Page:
While these mills are making invoices at the MSP, they are offering cash incentives to purchasers to bypass the regulatory eyesight. Under the law, selling sugar below the MSP is an offence. Hence, the mills are not leaving any room for the government to nab them in this malpractice.
“We have also heard that mills are selling sugar at below the MSP. This is a bad practice. Some cash discount is given to the buyers to bring goods back to the market again. They would come into a great difficulty if the government starts investigating their books,” said Prakash Naiknavare, managing director, National Federation of Co-operative Sugar Factories (NFCSF).
Sugar mills are currently going through a massive slowdown in pick up from the bulk consumers, including ice cream and beverage manufacturers. In fact, a lot of trade took place ahead of the Rs 2 a kg-increase in the MSP to Rs 31 a kg announced on February 15 resulting into a full pipeline of inventory.
In the spot wholesale markets, sugar prices are hovering slightly above the MSP for long because of supply surplus. Industry body Indian Sugar Mills Association (Isma) has estimated 8.3 million tonnes (mt) of sugar output in Maharashtra by the end of February compared to 7.47 mt in the year-ago period. Of the 187 mills that started crushing this season, six have shut down for the current season because of lack of cane. Mills in Maharashtra are set to close the season relatively early this year, with forecast of less sugar output this season, becuase of early start of crushing.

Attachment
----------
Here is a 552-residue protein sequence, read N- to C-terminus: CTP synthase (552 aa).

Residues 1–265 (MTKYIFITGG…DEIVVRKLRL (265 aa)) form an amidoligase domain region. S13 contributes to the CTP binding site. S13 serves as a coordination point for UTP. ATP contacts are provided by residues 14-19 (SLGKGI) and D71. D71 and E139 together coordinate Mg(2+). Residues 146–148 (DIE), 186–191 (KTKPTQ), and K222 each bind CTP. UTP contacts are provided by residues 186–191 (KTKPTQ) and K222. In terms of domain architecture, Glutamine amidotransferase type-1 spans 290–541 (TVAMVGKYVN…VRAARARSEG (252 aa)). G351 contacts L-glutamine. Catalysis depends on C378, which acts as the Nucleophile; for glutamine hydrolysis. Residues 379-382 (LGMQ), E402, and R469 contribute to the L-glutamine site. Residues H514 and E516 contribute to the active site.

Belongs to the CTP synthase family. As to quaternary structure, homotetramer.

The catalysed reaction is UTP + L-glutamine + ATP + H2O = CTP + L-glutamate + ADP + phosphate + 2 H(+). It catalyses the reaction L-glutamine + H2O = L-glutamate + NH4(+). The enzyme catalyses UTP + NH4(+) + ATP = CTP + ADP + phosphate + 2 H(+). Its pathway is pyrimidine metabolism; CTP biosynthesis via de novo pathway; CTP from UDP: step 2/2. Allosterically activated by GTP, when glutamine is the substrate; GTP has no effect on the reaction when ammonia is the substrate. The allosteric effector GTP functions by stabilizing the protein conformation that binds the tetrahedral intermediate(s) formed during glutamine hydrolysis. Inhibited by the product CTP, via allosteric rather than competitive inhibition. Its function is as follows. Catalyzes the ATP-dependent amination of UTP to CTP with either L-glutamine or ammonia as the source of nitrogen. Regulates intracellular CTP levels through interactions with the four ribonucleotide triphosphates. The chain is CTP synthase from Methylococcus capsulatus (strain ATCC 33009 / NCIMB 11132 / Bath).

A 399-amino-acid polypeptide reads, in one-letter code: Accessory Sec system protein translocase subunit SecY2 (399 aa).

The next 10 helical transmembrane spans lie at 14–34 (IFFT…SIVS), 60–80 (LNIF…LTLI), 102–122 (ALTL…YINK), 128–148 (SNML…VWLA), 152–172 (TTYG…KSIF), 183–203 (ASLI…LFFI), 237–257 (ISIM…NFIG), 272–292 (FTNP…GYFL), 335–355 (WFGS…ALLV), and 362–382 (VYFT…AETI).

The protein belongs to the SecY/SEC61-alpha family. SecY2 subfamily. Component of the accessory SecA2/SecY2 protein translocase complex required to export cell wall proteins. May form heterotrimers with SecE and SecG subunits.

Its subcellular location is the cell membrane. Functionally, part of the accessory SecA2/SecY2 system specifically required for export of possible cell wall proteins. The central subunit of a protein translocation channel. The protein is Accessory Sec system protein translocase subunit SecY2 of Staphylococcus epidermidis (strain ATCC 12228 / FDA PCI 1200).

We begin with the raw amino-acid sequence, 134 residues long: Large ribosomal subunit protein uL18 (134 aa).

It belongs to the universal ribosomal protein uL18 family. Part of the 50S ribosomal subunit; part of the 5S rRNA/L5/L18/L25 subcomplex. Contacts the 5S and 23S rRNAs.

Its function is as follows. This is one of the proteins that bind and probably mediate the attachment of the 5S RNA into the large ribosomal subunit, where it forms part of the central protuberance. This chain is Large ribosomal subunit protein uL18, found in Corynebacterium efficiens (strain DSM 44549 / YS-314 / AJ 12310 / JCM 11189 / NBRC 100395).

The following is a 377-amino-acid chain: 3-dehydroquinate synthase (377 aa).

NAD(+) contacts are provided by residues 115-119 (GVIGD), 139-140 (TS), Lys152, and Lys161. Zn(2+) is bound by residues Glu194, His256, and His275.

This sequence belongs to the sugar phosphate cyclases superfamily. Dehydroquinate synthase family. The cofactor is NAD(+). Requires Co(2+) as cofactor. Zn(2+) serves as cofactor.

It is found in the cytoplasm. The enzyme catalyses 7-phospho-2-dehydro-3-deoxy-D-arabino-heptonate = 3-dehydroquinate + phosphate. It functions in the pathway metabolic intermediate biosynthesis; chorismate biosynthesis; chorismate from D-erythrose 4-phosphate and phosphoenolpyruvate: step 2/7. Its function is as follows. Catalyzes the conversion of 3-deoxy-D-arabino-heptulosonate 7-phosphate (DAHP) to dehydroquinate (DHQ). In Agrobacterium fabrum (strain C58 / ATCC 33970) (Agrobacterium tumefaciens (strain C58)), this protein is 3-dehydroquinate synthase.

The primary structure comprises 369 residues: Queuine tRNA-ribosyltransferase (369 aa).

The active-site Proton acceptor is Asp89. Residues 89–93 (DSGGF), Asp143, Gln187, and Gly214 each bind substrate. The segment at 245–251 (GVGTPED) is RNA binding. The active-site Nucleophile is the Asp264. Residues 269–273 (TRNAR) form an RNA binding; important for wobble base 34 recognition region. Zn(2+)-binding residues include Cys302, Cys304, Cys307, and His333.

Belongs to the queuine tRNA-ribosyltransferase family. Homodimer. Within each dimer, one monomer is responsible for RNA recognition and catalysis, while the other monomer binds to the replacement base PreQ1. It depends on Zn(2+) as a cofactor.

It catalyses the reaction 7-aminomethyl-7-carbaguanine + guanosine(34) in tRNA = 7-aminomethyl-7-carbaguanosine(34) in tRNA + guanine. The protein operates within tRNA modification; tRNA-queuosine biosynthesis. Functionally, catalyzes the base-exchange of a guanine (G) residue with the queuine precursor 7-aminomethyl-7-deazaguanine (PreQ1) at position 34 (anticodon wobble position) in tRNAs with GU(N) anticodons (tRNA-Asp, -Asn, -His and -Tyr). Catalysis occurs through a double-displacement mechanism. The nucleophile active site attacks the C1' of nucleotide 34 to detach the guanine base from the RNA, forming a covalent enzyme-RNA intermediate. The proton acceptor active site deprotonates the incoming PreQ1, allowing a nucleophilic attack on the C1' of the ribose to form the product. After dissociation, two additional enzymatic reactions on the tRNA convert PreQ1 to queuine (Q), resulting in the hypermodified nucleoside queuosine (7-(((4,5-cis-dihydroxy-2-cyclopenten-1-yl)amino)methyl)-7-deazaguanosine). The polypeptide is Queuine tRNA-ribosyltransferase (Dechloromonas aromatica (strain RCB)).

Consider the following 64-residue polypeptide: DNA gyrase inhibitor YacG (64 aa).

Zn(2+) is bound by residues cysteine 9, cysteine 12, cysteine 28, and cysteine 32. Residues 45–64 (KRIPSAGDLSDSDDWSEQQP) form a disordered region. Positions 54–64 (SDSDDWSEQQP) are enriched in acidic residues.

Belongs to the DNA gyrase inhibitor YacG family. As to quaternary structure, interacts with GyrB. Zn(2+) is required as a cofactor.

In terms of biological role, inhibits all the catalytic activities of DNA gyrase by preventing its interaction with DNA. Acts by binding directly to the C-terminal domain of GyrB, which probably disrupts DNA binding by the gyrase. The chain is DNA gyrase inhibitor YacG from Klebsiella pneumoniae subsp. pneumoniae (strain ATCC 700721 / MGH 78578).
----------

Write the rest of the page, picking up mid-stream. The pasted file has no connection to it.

Sanjay Khatal, managing director, Maharashtra State Cooperative Sugar Factories Federation, said, “While such cases (sugar sales below MSP) are happening, it is difficult to prove as mills are not making invoices of the sales. Even if invoices are made for Rs 30 a kg, mills can show an additional amount of post-dated cheque of the differential amount of Rs 1 a kg for honouring in the future.”
Khatal urged mills not to indulge in wrong practices. “The government has raised the MSP at the behest of the industry. Now, the industry must adhere to the government’s prescribed guidelines,” he added.